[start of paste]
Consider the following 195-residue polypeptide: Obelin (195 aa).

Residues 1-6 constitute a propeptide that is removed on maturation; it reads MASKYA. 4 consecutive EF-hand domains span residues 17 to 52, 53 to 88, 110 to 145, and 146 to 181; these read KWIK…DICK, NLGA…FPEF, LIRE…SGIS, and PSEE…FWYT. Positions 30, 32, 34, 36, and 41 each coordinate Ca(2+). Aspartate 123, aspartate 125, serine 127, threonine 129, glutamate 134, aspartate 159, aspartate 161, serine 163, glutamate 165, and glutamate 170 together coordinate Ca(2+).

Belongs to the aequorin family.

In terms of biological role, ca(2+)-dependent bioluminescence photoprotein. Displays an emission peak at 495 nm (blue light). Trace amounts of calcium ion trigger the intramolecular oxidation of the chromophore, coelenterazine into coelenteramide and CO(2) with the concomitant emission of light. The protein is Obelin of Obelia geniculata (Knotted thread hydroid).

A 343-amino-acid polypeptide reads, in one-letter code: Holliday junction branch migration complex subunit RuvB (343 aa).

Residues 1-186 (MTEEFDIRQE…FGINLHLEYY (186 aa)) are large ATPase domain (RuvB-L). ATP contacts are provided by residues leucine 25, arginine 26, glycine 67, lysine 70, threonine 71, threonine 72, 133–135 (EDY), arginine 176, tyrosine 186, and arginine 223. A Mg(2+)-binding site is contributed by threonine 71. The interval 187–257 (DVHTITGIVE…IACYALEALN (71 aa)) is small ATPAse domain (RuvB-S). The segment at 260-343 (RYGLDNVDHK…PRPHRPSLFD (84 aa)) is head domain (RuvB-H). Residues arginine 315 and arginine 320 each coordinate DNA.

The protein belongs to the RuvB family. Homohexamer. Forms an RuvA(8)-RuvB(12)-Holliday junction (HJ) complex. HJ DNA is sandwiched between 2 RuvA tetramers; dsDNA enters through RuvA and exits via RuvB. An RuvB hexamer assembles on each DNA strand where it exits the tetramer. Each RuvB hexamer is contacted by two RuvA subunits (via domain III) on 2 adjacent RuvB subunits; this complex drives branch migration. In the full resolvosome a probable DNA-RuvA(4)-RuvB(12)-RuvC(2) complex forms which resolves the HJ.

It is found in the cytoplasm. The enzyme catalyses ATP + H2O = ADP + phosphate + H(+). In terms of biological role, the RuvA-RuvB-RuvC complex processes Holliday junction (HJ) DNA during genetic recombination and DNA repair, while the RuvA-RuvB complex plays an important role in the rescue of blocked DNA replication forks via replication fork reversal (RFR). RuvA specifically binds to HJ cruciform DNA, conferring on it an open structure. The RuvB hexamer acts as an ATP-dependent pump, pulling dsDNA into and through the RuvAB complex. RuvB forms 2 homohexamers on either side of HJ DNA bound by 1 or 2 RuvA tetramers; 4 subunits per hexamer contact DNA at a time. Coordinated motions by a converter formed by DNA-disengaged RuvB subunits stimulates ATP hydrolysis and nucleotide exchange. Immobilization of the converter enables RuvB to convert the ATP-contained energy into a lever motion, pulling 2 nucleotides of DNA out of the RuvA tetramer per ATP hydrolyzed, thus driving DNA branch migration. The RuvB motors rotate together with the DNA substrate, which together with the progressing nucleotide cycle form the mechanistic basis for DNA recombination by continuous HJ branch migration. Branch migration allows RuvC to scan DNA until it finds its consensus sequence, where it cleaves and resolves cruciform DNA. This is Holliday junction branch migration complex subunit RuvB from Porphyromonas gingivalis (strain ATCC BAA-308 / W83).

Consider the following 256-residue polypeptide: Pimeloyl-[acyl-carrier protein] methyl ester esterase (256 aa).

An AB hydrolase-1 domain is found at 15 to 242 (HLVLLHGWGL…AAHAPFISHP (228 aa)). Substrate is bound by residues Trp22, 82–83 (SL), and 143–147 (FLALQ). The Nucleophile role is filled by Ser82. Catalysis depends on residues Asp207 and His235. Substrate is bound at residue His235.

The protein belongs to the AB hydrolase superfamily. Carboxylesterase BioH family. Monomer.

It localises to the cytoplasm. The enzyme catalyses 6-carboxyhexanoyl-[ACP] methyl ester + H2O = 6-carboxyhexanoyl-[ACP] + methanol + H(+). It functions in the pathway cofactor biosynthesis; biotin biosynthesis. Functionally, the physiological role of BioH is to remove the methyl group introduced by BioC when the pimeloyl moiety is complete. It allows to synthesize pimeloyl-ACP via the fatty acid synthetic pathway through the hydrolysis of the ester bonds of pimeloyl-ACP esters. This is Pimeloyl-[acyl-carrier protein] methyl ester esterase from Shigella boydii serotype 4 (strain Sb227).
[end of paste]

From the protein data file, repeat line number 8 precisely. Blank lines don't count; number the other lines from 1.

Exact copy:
It is found in the cytoplasm. The enzyme catalyses ATP + H2O = ADP + phosphate + H(+). In terms of biological role, the RuvA-RuvB-RuvC complex processes Holliday junction (HJ) DNA during genetic recombination and DNA repair, while the RuvA-RuvB complex plays an important role in the rescue of blocked DNA replication forks via replication fork reversal (RFR). RuvA specifically binds to HJ cruciform DNA, conferring on it an open structure. The RuvB hexamer acts as an ATP-dependent pump, pulling dsDNA into and through the RuvAB complex. RuvB forms 2 homohexamers on either side of HJ DNA bound by 1 or 2 RuvA tetramers; 4 subunits per hexamer contact DNA at a time. Coordinated motions by a converter formed by DNA-disengaged RuvB subunits stimulates ATP hydrolysis and nucleotide exchange. Immobilization of the converter enables RuvB to convert the ATP-contained energy into a lever motion, pulling 2 nucleotides of DNA out of the RuvA tetramer per ATP hydrolyzed, thus driving DNA branch migration. The RuvB motors rotate together with the DNA substrate, which together with the progressing nucleotide cycle form the mechanistic basis for DNA recombination by continuous HJ branch migration. Branch migration allows RuvC to scan DNA until it finds its consensus sequence, where it cleaves and resolves cruciform DNA. This is Holliday junction branch migration complex subunit RuvB from Porphyromonas gingivalis (strain ATCC BAA-308 / W83).